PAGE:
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And after the Borat, a Happy New Year from me and MY WIFE!

There’s a moment in the waning hours of the Sopranos’s six-season run when Tony’s daughter, Meadow, visits her brother Anthony Jr. as he sits in his room in the midst of a major depressive episode. She tries to lift his spirits by telling him that she has just re-watched Borat, and gigglingly recounts the scene in which the eponymous Kazakh documentarian, played by Sacha Baron Cohen, returns to a dinner party carrying his turds from a trip to the bathroom.

“It wasn’t fair to the people involved,” says A.J. humourlessly, in a way that suggests he is looking for a reason to disapprove of the movie. Meadow counters that he loved it when it came out.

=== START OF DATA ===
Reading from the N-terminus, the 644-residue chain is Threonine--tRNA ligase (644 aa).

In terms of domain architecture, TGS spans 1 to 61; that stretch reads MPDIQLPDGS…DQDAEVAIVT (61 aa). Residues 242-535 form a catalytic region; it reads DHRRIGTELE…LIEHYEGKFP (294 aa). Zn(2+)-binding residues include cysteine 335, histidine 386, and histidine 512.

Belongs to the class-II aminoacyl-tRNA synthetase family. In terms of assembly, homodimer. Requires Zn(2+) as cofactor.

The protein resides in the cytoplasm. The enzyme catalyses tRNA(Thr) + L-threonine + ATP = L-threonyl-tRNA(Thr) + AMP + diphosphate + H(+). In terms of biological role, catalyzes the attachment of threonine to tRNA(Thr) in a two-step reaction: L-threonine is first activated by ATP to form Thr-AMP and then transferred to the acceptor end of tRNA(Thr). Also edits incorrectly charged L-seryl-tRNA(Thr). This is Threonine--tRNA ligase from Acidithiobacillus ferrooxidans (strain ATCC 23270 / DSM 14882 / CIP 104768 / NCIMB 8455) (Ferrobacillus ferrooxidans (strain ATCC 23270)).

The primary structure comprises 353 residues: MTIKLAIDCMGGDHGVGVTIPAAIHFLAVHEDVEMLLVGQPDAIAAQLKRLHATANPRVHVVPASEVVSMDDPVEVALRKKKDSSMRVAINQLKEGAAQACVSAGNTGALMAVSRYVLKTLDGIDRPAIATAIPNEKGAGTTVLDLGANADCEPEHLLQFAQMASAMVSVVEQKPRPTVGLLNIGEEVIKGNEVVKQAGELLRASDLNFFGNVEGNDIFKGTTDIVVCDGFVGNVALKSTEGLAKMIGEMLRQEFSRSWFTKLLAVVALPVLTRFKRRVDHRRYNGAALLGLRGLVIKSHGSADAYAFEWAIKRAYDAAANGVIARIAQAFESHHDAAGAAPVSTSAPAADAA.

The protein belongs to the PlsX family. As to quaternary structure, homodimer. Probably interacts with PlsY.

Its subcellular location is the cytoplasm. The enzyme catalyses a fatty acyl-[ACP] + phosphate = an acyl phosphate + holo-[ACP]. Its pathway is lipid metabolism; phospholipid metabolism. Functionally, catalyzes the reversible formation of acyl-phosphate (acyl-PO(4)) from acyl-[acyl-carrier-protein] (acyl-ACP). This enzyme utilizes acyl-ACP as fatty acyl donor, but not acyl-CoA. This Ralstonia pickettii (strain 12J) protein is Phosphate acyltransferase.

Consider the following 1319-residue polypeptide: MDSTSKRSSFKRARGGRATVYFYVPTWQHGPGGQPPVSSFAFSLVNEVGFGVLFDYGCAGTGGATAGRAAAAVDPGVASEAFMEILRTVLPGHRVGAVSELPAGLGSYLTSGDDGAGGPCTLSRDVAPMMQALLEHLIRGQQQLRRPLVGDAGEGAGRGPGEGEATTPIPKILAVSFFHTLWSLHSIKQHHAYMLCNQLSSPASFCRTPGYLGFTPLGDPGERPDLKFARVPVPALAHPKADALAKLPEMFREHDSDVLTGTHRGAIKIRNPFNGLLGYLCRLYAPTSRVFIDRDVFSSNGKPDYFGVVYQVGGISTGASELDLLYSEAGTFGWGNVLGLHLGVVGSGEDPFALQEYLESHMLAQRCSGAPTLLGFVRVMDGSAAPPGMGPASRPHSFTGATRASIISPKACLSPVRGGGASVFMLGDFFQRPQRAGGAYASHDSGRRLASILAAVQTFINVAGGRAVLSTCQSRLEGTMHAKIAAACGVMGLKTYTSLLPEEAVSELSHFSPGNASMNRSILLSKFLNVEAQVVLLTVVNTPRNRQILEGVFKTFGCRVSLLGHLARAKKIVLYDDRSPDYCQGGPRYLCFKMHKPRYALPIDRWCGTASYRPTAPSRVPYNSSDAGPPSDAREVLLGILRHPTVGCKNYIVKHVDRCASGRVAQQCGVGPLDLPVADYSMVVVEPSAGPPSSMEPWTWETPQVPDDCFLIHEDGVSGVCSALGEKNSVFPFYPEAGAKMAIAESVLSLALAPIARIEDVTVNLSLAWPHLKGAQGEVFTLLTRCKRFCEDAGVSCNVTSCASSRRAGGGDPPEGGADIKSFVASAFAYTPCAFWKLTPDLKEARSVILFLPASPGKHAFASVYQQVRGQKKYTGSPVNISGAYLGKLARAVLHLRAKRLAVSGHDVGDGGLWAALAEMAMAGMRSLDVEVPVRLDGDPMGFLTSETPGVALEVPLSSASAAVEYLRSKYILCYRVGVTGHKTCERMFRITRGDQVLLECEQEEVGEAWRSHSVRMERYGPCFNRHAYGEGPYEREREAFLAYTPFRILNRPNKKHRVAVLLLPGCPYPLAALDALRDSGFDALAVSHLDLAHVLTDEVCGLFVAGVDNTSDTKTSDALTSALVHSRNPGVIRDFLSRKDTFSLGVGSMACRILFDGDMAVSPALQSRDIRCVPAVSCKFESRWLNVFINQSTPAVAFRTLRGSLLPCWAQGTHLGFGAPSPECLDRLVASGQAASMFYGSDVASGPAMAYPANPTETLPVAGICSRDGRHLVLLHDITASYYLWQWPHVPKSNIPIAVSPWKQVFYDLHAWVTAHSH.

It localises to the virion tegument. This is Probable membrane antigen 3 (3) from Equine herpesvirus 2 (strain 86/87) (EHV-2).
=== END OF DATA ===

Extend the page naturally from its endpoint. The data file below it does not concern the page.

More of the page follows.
The scene is a disorienting one for Sopranos viewers, because it’s Meadow who typically deploys the scolding language of righteous indignation (even — maybe especially — when it comes to evading moral responsibility for the sources of her father’s money and power), and A.J. is the giggling, nihilistic idiot. A little while after his Borat denunciation, A.J. self-seriously announces to his parents his intention to learn Arabic and join the War on Terror, with the long-term goal of pivoting to becoming Donald Trump’s personal helicopter pilot. By the end of the series, Tony has prevented his son from enlisting in the armed forces (the decision that initially and, through flashback, conclusively separated Vito and Michael Corleone in The Godfather) and gotten him a job working for a pornographer, Little Carmine (another very stupid character named after his mob boss father), and when we see A.J. on the couch with his girlfriend, tittering at a viral video of George W. Bush and Karl Rove dancing, we know that everything is back to normal. Unfortunately, after the rest of us finished laughing at the bumpkins and hillbillies that peopled the first Borat movie, things didn't go the same way.